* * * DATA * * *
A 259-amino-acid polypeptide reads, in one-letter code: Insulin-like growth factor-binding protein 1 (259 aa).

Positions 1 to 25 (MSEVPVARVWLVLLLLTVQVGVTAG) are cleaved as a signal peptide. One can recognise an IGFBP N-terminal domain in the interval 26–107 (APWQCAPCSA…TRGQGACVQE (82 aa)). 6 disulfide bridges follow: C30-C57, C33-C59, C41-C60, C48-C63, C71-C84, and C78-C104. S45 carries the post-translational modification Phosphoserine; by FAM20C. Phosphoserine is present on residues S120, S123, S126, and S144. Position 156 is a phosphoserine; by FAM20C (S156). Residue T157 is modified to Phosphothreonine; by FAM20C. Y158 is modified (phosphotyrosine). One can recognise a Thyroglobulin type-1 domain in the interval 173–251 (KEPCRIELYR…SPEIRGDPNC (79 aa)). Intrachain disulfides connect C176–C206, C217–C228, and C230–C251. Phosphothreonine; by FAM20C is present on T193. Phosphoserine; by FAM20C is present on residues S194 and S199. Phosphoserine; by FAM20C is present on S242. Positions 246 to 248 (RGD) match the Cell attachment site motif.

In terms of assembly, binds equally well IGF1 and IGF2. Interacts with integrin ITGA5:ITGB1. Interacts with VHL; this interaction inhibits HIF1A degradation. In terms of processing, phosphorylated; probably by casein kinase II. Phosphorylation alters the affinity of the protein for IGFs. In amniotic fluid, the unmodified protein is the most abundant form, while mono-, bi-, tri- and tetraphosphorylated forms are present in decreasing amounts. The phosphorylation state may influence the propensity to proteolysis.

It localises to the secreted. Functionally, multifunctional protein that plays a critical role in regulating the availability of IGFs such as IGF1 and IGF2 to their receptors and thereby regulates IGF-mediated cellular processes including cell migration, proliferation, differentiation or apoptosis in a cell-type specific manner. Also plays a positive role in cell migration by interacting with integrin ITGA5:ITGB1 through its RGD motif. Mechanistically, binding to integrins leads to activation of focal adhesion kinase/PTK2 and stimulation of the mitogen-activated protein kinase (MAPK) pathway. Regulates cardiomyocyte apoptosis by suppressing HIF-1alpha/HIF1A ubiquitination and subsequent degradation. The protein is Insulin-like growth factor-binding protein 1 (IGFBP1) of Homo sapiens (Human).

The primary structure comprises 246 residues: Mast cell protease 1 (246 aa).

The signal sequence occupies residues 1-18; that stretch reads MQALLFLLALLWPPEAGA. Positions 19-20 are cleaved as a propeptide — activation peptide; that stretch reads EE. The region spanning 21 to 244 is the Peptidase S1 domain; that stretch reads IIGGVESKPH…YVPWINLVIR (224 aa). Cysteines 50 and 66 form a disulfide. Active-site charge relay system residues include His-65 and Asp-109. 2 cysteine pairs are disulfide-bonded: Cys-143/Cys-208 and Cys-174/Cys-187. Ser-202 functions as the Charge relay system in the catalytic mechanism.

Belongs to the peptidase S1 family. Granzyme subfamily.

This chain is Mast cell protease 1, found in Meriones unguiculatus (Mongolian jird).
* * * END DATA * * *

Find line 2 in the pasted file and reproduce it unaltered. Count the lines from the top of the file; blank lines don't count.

Positions 1 to 25 (MSEVPVARVWLVLLLLTVQVGVTAG) are cleaved as a signal peptide. One can recognise an IGFBP N-terminal domain in the interval 26–107 (APWQCAPCSA…TRGQGACVQE (82 aa)). 6 disulfide bridges follow: C30-C57, C33-C59, C41-C60, C48-C63, C71-C84, and C78-C104. S45 carries the post-translational modification Phosphoserine; by FAM20C. Phosphoserine is present on residues S120, S123, S126, and S144. Position 156 is a phosphoserine; by FAM20C (S156). Residue T157 is modified to Phosphothreonine; by FAM20C. Y158 is modified (phosphotyrosine). One can recognise a Thyroglobulin type-1 domain in the interval 173–251 (KEPCRIELYR…SPEIRGDPNC (79 aa)). Intrachain disulfides connect C176–C206, C217–C228, and C230–C251. Phosphothreonine; by FAM20C is present on T193. Phosphoserine; by FAM20C is present on residues S194 and S199. Phosphoserine; by FAM20C is present on S242. Positions 246 to 248 (RGD) match the Cell attachment site motif.